The estimates are also used as denominators for rates or ratios, for example in health and economic indicators; the mid-year reference date population estimate for example providing a simple estimate of the “population at risk” for health data collected on a calendar year basis.

The mid-year population estimates are an important input for a wide number of economic and social statistics. Main users include central and local government and the health sector, where they are used for planning and monitoring service delivery, resource allocation and managing the economy. Additionally, they are used by a wider range of organisations such as commercial companies (for market research), special interest groups and academia as well as being of interest to the general public.

Further information to support users on the mid-year population estimates covering methodology, quality and data sources are available in the:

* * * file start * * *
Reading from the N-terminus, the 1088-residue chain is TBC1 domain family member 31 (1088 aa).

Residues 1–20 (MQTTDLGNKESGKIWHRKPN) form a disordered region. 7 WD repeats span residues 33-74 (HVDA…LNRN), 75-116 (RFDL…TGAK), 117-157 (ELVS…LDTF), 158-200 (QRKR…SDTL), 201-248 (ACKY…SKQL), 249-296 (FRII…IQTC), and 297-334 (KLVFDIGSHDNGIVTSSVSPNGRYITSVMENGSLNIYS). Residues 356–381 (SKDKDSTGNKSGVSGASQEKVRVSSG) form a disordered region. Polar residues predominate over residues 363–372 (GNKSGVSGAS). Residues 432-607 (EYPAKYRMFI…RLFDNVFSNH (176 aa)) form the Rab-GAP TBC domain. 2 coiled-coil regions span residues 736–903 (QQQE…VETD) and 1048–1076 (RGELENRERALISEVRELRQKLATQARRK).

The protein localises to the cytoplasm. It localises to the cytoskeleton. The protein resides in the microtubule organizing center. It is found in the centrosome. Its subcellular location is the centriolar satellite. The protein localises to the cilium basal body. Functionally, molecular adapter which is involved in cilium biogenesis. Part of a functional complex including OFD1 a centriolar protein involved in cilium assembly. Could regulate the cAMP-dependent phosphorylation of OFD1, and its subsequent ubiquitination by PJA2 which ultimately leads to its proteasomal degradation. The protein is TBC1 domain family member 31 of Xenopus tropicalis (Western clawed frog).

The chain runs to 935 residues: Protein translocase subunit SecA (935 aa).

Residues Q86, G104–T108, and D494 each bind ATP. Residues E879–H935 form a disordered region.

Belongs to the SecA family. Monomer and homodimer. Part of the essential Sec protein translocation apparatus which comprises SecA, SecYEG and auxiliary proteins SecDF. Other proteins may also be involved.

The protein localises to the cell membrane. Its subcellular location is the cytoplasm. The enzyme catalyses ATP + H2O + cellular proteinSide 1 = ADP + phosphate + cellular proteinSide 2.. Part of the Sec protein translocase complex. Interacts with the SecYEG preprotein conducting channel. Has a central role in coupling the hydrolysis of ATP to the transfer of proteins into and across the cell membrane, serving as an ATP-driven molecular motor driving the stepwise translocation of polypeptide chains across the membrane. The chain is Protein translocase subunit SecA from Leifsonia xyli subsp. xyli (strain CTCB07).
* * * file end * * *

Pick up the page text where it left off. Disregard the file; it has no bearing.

• Quality Management Information (236.8 Kb Pdf) document that details a range of information about the background, quality, methods and quality assurance of the mid-year estimates. This includes additional information on concepts, user needs and links to users wanting further advice about the output

  • UK Comparisons (181.9 Kb Pdf) note that provides a comparison of data sources and methods used by the statistical bodies across the UK to produce mid-year population estimates

  • Population Estimates Metholdogy document that details the data sources and methodology applied to producing the England and Wales mid-year population estimates

  • ONS Revisions Policy on population statistics including the mid-year estimates, which explains how revisions to statistics are categorised and implemented by ONS including following a census

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3. What do the mid-2014 UK population estimates show?